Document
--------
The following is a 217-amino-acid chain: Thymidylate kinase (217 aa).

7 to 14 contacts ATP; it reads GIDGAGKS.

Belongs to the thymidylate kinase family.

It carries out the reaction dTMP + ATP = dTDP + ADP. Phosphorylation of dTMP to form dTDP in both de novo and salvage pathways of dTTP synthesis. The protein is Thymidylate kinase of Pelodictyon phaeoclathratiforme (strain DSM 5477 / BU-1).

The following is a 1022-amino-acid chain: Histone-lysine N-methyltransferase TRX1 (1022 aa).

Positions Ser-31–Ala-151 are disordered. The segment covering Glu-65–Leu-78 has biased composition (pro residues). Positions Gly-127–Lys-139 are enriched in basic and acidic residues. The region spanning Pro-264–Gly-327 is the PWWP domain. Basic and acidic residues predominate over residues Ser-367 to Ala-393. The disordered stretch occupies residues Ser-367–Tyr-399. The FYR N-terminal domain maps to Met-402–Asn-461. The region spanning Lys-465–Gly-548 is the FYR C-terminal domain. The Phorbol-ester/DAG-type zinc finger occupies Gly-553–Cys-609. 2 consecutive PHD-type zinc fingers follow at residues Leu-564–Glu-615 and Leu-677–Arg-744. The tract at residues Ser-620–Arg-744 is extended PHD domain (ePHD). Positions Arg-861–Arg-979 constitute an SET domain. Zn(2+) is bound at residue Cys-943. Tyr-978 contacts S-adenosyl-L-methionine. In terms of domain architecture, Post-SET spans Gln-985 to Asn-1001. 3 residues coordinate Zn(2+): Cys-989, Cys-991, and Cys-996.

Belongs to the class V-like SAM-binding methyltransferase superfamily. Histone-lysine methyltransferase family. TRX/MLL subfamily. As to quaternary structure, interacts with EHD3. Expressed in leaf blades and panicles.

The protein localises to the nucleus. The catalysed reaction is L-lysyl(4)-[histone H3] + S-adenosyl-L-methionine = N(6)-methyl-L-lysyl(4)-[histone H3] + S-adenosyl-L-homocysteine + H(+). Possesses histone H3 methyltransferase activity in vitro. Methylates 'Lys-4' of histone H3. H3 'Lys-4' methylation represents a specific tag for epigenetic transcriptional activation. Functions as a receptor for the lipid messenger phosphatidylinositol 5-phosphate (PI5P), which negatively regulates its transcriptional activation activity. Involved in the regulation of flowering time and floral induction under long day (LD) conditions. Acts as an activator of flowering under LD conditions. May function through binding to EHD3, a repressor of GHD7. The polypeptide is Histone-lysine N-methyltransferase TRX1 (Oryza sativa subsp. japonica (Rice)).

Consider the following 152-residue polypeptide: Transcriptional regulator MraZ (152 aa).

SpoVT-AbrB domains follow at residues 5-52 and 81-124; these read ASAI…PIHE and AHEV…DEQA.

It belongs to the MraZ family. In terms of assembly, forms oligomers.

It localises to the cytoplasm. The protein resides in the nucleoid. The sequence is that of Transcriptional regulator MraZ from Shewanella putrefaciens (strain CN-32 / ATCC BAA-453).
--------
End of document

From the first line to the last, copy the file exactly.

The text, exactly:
The following is a 217-amino-acid chain: Thymidylate kinase (217 aa).

7 to 14 contacts ATP; it reads GIDGAGKS.

Belongs to the thymidylate kinase family.

It carries out the reaction dTMP + ATP = dTDP + ADP. Phosphorylation of dTMP to form dTDP in both de novo and salvage pathways of dTTP synthesis. The protein is Thymidylate kinase of Pelodictyon phaeoclathratiforme (strain DSM 5477 / BU-1).

The following is a 1022-amino-acid chain: Histone-lysine N-methyltransferase TRX1 (1022 aa).

Positions Ser-31–Ala-151 are disordered. The segment covering Glu-65–Leu-78 has biased composition (pro residues). Positions Gly-127–Lys-139 are enriched in basic and acidic residues. The region spanning Pro-264–Gly-327 is the PWWP domain. Basic and acidic residues predominate over residues Ser-367 to Ala-393. The disordered stretch occupies residues Ser-367–Tyr-399. The FYR N-terminal domain maps to Met-402–Asn-461. The region spanning Lys-465–Gly-548 is the FYR C-terminal domain. The Phorbol-ester/DAG-type zinc finger occupies Gly-553–Cys-609. 2 consecutive PHD-type zinc fingers follow at residues Leu-564–Glu-615 and Leu-677–Arg-744. The tract at residues Ser-620–Arg-744 is extended PHD domain (ePHD). Positions Arg-861–Arg-979 constitute an SET domain. Zn(2+) is bound at residue Cys-943. Tyr-978 contacts S-adenosyl-L-methionine. In terms of domain architecture, Post-SET spans Gln-985 to Asn-1001. 3 residues coordinate Zn(2+): Cys-989, Cys-991, and Cys-996.

Belongs to the class V-like SAM-binding methyltransferase superfamily. Histone-lysine methyltransferase family. TRX/MLL subfamily. As to quaternary structure, interacts with EHD3. Expressed in leaf blades and panicles.

The protein localises to the nucleus. The catalysed reaction is L-lysyl(4)-[histone H3] + S-adenosyl-L-methionine = N(6)-methyl-L-lysyl(4)-[histone H3] + S-adenosyl-L-homocysteine + H(+). Possesses histone H3 methyltransferase activity in vitro. Methylates 'Lys-4' of histone H3. H3 'Lys-4' methylation represents a specific tag for epigenetic transcriptional activation. Functions as a receptor for the lipid messenger phosphatidylinositol 5-phosphate (PI5P), which negatively regulates its transcriptional activation activity. Involved in the regulation of flowering time and floral induction under long day (LD) conditions. Acts as an activator of flowering under LD conditions. May function through binding to EHD3, a repressor of GHD7. The polypeptide is Histone-lysine N-methyltransferase TRX1 (Oryza sativa subsp. japonica (Rice)).

Consider the following 152-residue polypeptide: Transcriptional regulator MraZ (152 aa).

SpoVT-AbrB domains follow at residues 5-52 and 81-124; these read ASAI…PIHE and AHEV…DEQA.

It belongs to the MraZ family. In terms of assembly, forms oligomers.

It localises to the cytoplasm. The protein resides in the nucleoid. The sequence is that of Transcriptional regulator MraZ from Shewanella putrefaciens (strain CN-32 / ATCC BAA-453).